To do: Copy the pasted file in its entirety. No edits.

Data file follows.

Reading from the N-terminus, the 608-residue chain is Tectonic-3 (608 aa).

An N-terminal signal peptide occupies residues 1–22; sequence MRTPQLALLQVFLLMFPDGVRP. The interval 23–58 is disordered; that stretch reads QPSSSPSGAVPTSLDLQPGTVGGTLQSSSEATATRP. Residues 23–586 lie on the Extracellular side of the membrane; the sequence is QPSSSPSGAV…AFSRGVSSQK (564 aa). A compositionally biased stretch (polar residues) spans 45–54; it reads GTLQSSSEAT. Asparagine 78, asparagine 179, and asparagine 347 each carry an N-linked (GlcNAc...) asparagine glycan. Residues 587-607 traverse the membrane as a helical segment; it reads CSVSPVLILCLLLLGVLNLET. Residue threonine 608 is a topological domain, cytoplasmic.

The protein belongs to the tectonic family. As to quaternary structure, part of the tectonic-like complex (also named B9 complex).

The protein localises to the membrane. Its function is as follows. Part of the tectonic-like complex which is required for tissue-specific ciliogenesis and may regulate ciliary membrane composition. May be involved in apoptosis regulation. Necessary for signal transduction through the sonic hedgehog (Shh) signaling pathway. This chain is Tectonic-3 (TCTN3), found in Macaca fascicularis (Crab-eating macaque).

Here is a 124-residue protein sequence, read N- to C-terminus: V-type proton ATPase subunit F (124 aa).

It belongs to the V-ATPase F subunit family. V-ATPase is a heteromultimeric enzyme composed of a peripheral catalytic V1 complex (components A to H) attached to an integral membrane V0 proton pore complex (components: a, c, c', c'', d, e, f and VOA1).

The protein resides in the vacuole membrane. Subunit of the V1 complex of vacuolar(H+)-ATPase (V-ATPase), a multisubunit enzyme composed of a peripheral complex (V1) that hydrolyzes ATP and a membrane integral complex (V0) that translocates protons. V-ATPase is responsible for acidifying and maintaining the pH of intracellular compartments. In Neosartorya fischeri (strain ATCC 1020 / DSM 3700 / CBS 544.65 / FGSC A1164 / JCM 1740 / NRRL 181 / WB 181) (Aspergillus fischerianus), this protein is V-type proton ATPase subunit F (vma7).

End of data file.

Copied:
Reading from the N-terminus, the 608-residue chain is Tectonic-3 (608 aa).

An N-terminal signal peptide occupies residues 1–22; sequence MRTPQLALLQVFLLMFPDGVRP. The interval 23–58 is disordered; that stretch reads QPSSSPSGAVPTSLDLQPGTVGGTLQSSSEATATRP. Residues 23–586 lie on the Extracellular side of the membrane; the sequence is QPSSSPSGAV…AFSRGVSSQK (564 aa). A compositionally biased stretch (polar residues) spans 45–54; it reads GTLQSSSEAT. Asparagine 78, asparagine 179, and asparagine 347 each carry an N-linked (GlcNAc...) asparagine glycan. Residues 587-607 traverse the membrane as a helical segment; it reads CSVSPVLILCLLLLGVLNLET. Residue threonine 608 is a topological domain, cytoplasmic.

The protein belongs to the tectonic family. As to quaternary structure, part of the tectonic-like complex (also named B9 complex).

The protein localises to the membrane. Its function is as follows. Part of the tectonic-like complex which is required for tissue-specific ciliogenesis and may regulate ciliary membrane composition. May be involved in apoptosis regulation. Necessary for signal transduction through the sonic hedgehog (Shh) signaling pathway. This chain is Tectonic-3 (TCTN3), found in Macaca fascicularis (Crab-eating macaque).

Here is a 124-residue protein sequence, read N- to C-terminus: V-type proton ATPase subunit F (124 aa).

It belongs to the V-ATPase F subunit family. V-ATPase is a heteromultimeric enzyme composed of a peripheral catalytic V1 complex (components A to H) attached to an integral membrane V0 proton pore complex (components: a, c, c', c'', d, e, f and VOA1).

The protein resides in the vacuole membrane. Subunit of the V1 complex of vacuolar(H+)-ATPase (V-ATPase), a multisubunit enzyme composed of a peripheral complex (V1) that hydrolyzes ATP and a membrane integral complex (V0) that translocates protons. V-ATPase is responsible for acidifying and maintaining the pH of intracellular compartments. In Neosartorya fischeri (strain ATCC 1020 / DSM 3700 / CBS 544.65 / FGSC A1164 / JCM 1740 / NRRL 181 / WB 181) (Aspergillus fischerianus), this protein is V-type proton ATPase subunit F (vma7).